As the book of Acts begins, Luke records that the risen Jesus appears to his followers many times over a period of 40 days, “speaking about the kingdom of God” (1:3). When they came together for the final time in his presence, they asked him if this was the time when the KOG would be established on earth. But to what must have been their disappointment, Jesus instead commissioned them to spread the Gospel throughout the world, and then the end would come. Dramatically, Jesus is taken up from them. But where did he go?  Later, Peter tells us (2:33; 5:31) that Jesus is now exalted at the right hand of the Father. Instead of a throne located in Jerusalem from where the Messiah was assumed to rule a world-wide earthly empire, Jesus sits at the right hand of God, on a throne that is exalted above the world, a place of highest authority and honor. Now Jesus truly is “Lord”, and his early disciples, as well as those of all ages, bow before him and confess that he is King of kings and Lord of lords. The mission of his followers is to proclaim his status and spread his message. But they would not be alone in that quest. They would receive power when the Holy Spirit came upon them. Prophecy promised that God’s Spirit would be poured out on the Messiah (Is 42:1) and on his people (Joel 2:28-32). About ten days after the ascension, during the Jewish festival of Pentecost, God’s word was fulfilled. In a mighty display of God’s power, the Holy Spirit comes upon the followers of Jesus and empowers them to accomplish their mission. Jewish literature from the 2nd Century BC reminds us that the Jewish festival of Pentecost lost its harvest significance. “Instead, it celebrated the promise God had given to Abraham, that his descendants might become an elect people…and an inheritance from all of the nations of the earth from henceforth and for all the days of the generations of the earth forever. Thus, in Jesus day, the Feast of Pentecost celebrated the covenant renewal of Israel and the inclusion of the nations within the covenant made between God and Abraham. Now, at that Feast of Pentecost the Spirit comes in fulfillment of that expectation and hope.” (Bartholomew and Cohen, The Drama of Scripture.) People from many parts of the Roman Empire heard the Gospel in their own language, making the message of the Kingdom of God available to a variety of people, both Jew and Gentile. God’s rule begins to work outward from Jerusalem to the nations, just as God said it would.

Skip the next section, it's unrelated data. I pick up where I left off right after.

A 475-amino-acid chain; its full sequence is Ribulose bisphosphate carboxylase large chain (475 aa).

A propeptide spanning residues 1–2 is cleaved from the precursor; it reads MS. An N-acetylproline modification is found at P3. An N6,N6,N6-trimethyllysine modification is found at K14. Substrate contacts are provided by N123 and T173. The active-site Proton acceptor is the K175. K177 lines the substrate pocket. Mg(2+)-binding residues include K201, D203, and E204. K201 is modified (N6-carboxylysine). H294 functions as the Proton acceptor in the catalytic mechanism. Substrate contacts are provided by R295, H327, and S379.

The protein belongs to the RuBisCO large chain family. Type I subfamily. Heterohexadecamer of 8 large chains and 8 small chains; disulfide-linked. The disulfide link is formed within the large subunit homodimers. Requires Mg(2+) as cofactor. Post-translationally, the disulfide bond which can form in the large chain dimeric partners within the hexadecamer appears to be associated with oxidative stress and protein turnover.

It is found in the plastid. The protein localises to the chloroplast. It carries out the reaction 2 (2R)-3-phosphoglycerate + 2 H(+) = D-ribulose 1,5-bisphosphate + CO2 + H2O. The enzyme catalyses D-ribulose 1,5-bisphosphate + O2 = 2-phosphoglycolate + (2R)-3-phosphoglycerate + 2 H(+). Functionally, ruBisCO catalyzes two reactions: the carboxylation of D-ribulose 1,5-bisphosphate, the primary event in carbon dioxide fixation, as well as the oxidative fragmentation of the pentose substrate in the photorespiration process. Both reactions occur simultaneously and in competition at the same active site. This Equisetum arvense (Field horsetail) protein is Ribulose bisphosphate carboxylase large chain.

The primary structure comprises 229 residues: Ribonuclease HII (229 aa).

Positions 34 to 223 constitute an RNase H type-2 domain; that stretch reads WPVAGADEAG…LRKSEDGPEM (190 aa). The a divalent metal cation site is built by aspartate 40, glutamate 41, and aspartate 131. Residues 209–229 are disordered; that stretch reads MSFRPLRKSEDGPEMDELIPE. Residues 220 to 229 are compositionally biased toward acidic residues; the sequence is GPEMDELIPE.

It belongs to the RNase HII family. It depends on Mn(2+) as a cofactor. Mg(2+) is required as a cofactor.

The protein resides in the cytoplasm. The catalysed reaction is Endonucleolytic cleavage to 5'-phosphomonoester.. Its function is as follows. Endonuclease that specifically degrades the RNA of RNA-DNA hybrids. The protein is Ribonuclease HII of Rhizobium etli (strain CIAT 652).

Next time, I will deal with this marvelous event in more detail and continue to discuss the progress of the Gospel to the nations.